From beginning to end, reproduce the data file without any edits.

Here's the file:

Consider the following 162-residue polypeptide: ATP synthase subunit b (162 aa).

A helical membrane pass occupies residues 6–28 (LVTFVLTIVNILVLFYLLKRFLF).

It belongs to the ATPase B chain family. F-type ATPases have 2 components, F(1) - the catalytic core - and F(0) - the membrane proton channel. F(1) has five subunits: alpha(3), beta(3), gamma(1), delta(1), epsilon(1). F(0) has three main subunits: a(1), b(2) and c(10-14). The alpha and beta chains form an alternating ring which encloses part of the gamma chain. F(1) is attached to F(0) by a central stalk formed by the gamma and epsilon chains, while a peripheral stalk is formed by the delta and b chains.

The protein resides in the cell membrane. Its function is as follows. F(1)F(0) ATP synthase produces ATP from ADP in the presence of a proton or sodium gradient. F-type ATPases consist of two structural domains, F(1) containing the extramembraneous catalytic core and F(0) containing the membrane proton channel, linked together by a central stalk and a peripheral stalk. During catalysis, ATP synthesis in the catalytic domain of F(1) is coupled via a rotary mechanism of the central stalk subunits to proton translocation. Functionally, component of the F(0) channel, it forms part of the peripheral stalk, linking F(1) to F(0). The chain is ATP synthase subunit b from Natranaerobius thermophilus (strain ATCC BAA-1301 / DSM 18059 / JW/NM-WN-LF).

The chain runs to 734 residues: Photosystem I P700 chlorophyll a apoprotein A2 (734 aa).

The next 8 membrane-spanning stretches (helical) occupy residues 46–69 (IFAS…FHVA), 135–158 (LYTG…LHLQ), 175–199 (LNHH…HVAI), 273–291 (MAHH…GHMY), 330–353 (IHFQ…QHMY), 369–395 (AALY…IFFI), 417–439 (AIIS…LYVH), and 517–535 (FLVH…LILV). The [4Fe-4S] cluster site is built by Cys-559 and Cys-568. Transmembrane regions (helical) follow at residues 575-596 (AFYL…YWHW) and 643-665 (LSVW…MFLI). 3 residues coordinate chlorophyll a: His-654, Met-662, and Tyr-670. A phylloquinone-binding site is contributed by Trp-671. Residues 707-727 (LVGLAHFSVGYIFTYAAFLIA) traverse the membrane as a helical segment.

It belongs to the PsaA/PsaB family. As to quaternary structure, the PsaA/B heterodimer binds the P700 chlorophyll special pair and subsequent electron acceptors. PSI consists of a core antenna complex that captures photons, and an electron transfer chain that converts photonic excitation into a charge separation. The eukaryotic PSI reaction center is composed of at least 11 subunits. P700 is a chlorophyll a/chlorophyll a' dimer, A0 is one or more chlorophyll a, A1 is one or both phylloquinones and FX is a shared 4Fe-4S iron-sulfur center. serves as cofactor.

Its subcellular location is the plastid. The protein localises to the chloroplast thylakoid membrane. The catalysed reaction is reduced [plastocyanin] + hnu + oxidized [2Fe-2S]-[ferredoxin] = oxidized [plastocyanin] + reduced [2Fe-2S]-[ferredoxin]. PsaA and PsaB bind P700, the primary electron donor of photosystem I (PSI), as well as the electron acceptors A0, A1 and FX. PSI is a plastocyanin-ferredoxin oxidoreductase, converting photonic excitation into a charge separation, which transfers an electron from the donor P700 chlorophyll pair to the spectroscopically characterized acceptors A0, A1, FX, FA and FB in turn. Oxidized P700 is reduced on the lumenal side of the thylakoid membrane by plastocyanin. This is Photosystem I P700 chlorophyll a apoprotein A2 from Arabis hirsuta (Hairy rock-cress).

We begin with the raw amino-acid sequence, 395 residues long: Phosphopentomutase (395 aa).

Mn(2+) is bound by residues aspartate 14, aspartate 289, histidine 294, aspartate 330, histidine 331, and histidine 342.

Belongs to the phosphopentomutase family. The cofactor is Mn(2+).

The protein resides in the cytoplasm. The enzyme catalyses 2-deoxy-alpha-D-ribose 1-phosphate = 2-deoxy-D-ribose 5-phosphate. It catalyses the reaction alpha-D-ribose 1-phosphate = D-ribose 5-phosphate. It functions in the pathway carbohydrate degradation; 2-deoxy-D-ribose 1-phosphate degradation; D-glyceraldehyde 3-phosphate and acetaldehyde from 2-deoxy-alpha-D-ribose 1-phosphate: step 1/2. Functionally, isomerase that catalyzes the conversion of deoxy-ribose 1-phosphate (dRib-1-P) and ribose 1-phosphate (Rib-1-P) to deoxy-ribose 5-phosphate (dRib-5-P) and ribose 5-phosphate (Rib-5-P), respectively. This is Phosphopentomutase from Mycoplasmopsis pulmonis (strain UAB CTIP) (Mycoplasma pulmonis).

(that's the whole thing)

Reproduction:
Consider the following 162-residue polypeptide: ATP synthase subunit b (162 aa).

A helical membrane pass occupies residues 6–28 (LVTFVLTIVNILVLFYLLKRFLF).

It belongs to the ATPase B chain family. F-type ATPases have 2 components, F(1) - the catalytic core - and F(0) - the membrane proton channel. F(1) has five subunits: alpha(3), beta(3), gamma(1), delta(1), epsilon(1). F(0) has three main subunits: a(1), b(2) and c(10-14). The alpha and beta chains form an alternating ring which encloses part of the gamma chain. F(1) is attached to F(0) by a central stalk formed by the gamma and epsilon chains, while a peripheral stalk is formed by the delta and b chains.

The protein resides in the cell membrane. Its function is as follows. F(1)F(0) ATP synthase produces ATP from ADP in the presence of a proton or sodium gradient. F-type ATPases consist of two structural domains, F(1) containing the extramembraneous catalytic core and F(0) containing the membrane proton channel, linked together by a central stalk and a peripheral stalk. During catalysis, ATP synthesis in the catalytic domain of F(1) is coupled via a rotary mechanism of the central stalk subunits to proton translocation. Functionally, component of the F(0) channel, it forms part of the peripheral stalk, linking F(1) to F(0). The chain is ATP synthase subunit b from Natranaerobius thermophilus (strain ATCC BAA-1301 / DSM 18059 / JW/NM-WN-LF).

The chain runs to 734 residues: Photosystem I P700 chlorophyll a apoprotein A2 (734 aa).

The next 8 membrane-spanning stretches (helical) occupy residues 46–69 (IFAS…FHVA), 135–158 (LYTG…LHLQ), 175–199 (LNHH…HVAI), 273–291 (MAHH…GHMY), 330–353 (IHFQ…QHMY), 369–395 (AALY…IFFI), 417–439 (AIIS…LYVH), and 517–535 (FLVH…LILV). The [4Fe-4S] cluster site is built by Cys-559 and Cys-568. Transmembrane regions (helical) follow at residues 575-596 (AFYL…YWHW) and 643-665 (LSVW…MFLI). 3 residues coordinate chlorophyll a: His-654, Met-662, and Tyr-670. A phylloquinone-binding site is contributed by Trp-671. Residues 707-727 (LVGLAHFSVGYIFTYAAFLIA) traverse the membrane as a helical segment.

It belongs to the PsaA/PsaB family. As to quaternary structure, the PsaA/B heterodimer binds the P700 chlorophyll special pair and subsequent electron acceptors. PSI consists of a core antenna complex that captures photons, and an electron transfer chain that converts photonic excitation into a charge separation. The eukaryotic PSI reaction center is composed of at least 11 subunits. P700 is a chlorophyll a/chlorophyll a' dimer, A0 is one or more chlorophyll a, A1 is one or both phylloquinones and FX is a shared 4Fe-4S iron-sulfur center. serves as cofactor.

Its subcellular location is the plastid. The protein localises to the chloroplast thylakoid membrane. The catalysed reaction is reduced [plastocyanin] + hnu + oxidized [2Fe-2S]-[ferredoxin] = oxidized [plastocyanin] + reduced [2Fe-2S]-[ferredoxin]. PsaA and PsaB bind P700, the primary electron donor of photosystem I (PSI), as well as the electron acceptors A0, A1 and FX. PSI is a plastocyanin-ferredoxin oxidoreductase, converting photonic excitation into a charge separation, which transfers an electron from the donor P700 chlorophyll pair to the spectroscopically characterized acceptors A0, A1, FX, FA and FB in turn. Oxidized P700 is reduced on the lumenal side of the thylakoid membrane by plastocyanin. This is Photosystem I P700 chlorophyll a apoprotein A2 from Arabis hirsuta (Hairy rock-cress).

We begin with the raw amino-acid sequence, 395 residues long: Phosphopentomutase (395 aa).

Mn(2+) is bound by residues aspartate 14, aspartate 289, histidine 294, aspartate 330, histidine 331, and histidine 342.

Belongs to the phosphopentomutase family. The cofactor is Mn(2+).

The protein resides in the cytoplasm. The enzyme catalyses 2-deoxy-alpha-D-ribose 1-phosphate = 2-deoxy-D-ribose 5-phosphate. It catalyses the reaction alpha-D-ribose 1-phosphate = D-ribose 5-phosphate. It functions in the pathway carbohydrate degradation; 2-deoxy-D-ribose 1-phosphate degradation; D-glyceraldehyde 3-phosphate and acetaldehyde from 2-deoxy-alpha-D-ribose 1-phosphate: step 1/2. Functionally, isomerase that catalyzes the conversion of deoxy-ribose 1-phosphate (dRib-1-P) and ribose 1-phosphate (Rib-1-P) to deoxy-ribose 5-phosphate (dRib-5-P) and ribose 5-phosphate (Rib-5-P), respectively. This is Phosphopentomutase from Mycoplasmopsis pulmonis (strain UAB CTIP) (Mycoplasma pulmonis).